This blog is by Anna Johnston research and policy officer at the Women’s Budget Group.
Buses, trains, tubes, cycle lanes and roads are once again filling up. Whilst we’re all reconnecting with the world around us, there will be few that are clamouring to resume the busy, loud, often sweaty and anger inducing daily commute. Yet, potentially permanent changes to working patterns beg the questions: does the standard commute exist anymore and could this be a pivotal moment to rethink transport?
This post is by Darren Shirley, chief executive of Campaign for Better Transport
Covid-19 changed transport overnight. As travel during lockdown was reduced to essential journeys only, cars and public transport were ditched in favour of walking and cycling, and the reduction in road traffic led to immediate air quality improvements. Read more
This post was first published in an essay collection called ‘Delivering net zero’ for think tank Bright Blue and WSP UK.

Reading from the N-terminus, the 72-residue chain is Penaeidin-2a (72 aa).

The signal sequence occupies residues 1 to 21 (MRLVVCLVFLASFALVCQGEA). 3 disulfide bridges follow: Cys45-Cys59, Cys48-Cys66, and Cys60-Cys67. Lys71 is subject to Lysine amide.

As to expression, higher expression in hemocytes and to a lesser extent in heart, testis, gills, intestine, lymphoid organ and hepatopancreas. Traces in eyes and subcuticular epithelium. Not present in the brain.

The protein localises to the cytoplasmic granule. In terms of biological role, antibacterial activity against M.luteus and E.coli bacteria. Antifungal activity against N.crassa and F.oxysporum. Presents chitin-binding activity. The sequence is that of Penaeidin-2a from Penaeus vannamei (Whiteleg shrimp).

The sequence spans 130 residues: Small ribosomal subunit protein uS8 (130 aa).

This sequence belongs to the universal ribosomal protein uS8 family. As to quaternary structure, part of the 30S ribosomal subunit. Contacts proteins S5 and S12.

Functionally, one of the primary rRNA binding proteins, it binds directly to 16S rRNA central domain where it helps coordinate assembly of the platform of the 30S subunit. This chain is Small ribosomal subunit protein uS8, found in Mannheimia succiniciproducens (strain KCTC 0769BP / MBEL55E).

There is a pressing need to move fast in decarbonising our transport sector. Transport is the largest source of UK emissions, with cars alone contributing 15 per cent to the UK’s total carbon footprint, according to the Department of Transport. Read more
This post is by Greg Marsden, professor of transport governance at the University of Leeds and co-Investigator at the Centre for Research into Energy Demand Solutions (CREDS). The original piece can be found on the CREDS blog.
The lockdowns and social distancing measures in place across much of the globe have been both hugely socially challenging and revealing, with images of clear skies over Delhi, goats roaming the town centre of Llandudno and streets empty of cars. Read more
The UK’s transport sector has not stepped up to the plate in cutting carbon emissions to date, with a meagre 4.5 per cent reduction in its emissions since 1990, compared to 63 per cent in the power sector. Its performance has been lower than every other sector in the UK. Read more
This post is by Helen Hayes MP for Dulwich and West Norwood.
It’s estimated that toxic air pollution from diesel vehicles in London is responsible for over 9,000 premature deaths a year, and it disproportionately affects school children and the most vulnerable members of our communities. Brixton Road, in my constituency, exceeded its annual air pollution limit just five days into 2017. The Mayor of London has made the battle against this invisible killer a top priority for his term and has succeeded in getting it onto both the national and local political agendas. Read more